You said, “. I don’t see that word nor any word that implies the sheep decide something. You are presenting the view that the sheep hear, decide to follow the shepherd but can decide to leave the shepherd. This is not presented in the passage.”
No, I think that you have added more to what I have stated. You have renounced the idea that the sheep do not cooperate with the Lord; hence, if this is not the case then you are presenting a position that declares that we are “forced” to follow him. It has been from the beginning of the creation of man that God has given his people the free will to follow him. If you reject this, then you must also conclude that God is the author and contributor of evil, something that is radically faulty altogether.
Again, the promises that Jesus gives in verses 28 and 29 are quite clear in declaring that his sheep will never perish – something that you rightfully emphasized. Yet, it seems that you are failing to realize that those sheep who are given this promise are, indeed, qualified in verse 27. For you to declare that, “It is this second group that Jesus makes this unconditional promise to in verse 27, “they shall never perish.” – is clearly wrong.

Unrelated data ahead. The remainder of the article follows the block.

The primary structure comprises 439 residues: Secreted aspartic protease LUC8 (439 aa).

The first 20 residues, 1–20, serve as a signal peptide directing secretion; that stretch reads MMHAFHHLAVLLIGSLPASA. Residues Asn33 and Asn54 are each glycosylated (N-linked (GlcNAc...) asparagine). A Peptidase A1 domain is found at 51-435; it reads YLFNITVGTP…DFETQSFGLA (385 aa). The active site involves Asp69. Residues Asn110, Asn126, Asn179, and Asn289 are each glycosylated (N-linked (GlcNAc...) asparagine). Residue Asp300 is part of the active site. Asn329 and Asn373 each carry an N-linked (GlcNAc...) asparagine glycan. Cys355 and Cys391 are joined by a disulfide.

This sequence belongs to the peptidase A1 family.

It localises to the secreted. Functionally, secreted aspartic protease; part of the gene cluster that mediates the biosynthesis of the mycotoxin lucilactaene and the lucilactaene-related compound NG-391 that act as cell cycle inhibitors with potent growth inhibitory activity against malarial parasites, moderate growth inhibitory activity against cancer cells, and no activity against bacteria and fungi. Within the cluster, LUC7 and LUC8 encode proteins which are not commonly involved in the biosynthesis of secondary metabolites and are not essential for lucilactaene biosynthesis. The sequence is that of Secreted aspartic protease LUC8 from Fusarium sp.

In point of fact, verse 28 begins with “[And] I give unto them eternal life…” revealing that this particular verse begins with a conjunction. Yet, what are these promises connected to? The qualifying verse “My sheep hear my voice, and I know them, and they follow me.” For you to declare that this passage is unconditional is grossly misstated altogether. This is exactly why I also quoted chapter 8 of the very same book in which Jesus stated “Most assuredly, I say to you, [if] anyone keeps my word he shall never see death” (verse 51). Also worthy to be noted is that the exact same Greek words are used in 8:51 and 10:28, “shall never see death”; “shall never perish,” respectively. Yet, in each case both passages have been qualified with conditions.